“We were friends for a long time. And one day, I woke up, and suddenly thought of her in a completely different light. And I wanted to marry her.”

I remember hearing this introduction to a love story from two college acquaintances, and being so moved by its drama. A life-changing, earth-shattering, world-rocking revelation. Isn’t that how a great and awesome God moves and speaks in our lives, if we are truly connected to Him? Stops us in our tracks, lights a burning bush, and brings us to our knees? I do take a lot of quiet, slow walks since my dog seems to forget on a daily basis that he has stopped to sniff and mark every tree, every day, for the past few years. But I have yet to run into any burning bushes. Life outside of work has been unremarkable, for the most part. I’ve got the same housework to do that I did just a few days ago. Unpacking and settling into a new home is about as tedious a process as it gets. It has, however, proven to be curiously, quietly revelatory.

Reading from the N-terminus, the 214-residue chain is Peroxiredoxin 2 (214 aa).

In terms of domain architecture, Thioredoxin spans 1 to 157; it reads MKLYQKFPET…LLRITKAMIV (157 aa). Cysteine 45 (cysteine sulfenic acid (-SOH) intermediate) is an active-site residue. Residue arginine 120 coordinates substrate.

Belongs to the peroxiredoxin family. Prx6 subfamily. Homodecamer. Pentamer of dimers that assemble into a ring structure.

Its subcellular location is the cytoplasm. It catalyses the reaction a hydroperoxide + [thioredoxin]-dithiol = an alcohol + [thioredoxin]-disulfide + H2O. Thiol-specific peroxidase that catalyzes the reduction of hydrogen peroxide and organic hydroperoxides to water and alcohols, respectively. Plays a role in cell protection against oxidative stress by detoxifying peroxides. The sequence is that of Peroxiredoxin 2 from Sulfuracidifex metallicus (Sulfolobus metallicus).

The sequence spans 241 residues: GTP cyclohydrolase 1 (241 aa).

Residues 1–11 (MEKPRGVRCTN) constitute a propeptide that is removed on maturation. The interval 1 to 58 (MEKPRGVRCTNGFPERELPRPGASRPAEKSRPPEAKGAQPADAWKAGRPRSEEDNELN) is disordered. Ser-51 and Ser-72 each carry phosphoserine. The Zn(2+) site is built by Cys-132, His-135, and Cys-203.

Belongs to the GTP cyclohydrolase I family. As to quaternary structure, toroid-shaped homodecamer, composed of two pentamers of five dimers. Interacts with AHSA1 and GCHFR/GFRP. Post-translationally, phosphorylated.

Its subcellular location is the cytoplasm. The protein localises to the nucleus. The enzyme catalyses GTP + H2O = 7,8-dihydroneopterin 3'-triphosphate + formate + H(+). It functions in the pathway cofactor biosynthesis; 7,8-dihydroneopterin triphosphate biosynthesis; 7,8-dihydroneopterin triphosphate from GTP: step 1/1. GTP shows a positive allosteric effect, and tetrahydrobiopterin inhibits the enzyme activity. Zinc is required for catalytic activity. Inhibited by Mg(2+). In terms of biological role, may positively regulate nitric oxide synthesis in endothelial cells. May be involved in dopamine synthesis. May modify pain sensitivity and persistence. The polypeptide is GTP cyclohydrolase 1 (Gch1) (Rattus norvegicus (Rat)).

We had slowly moved some carloads of boxes over to the new place before our biggest and final moving day, when 30 generous hands connected to 15 big hearts helped load all the larger items into a U-haul, only to unload them one block over. These 30 hands also helped to pack and move the remaining random items that seemed to multiply and emerge from hidden places in the old house as the day went on. The help was invaluable, but the lack of organization on our part led to a hide-and-seek game of epic proportions when I started to look for the most important things, like underwear. And jewelry. There’s nothing quite like calling your girlfriends at 10PM asking if they know where your underwear got packed away. Only to have them say they have no idea, maybe one of the guys packed it? That’s fantastic. And I was so certain that I had dug through every box multiple times in the house and garage, trying to unearth that single, elusive jewelry box, growing increasingly frustrated and frantic with each search. Until one day, I casually picked up a couple items on top of an open box at the front of the garage, and there it was just underneath. The jewelry box. Just where it’d been all along.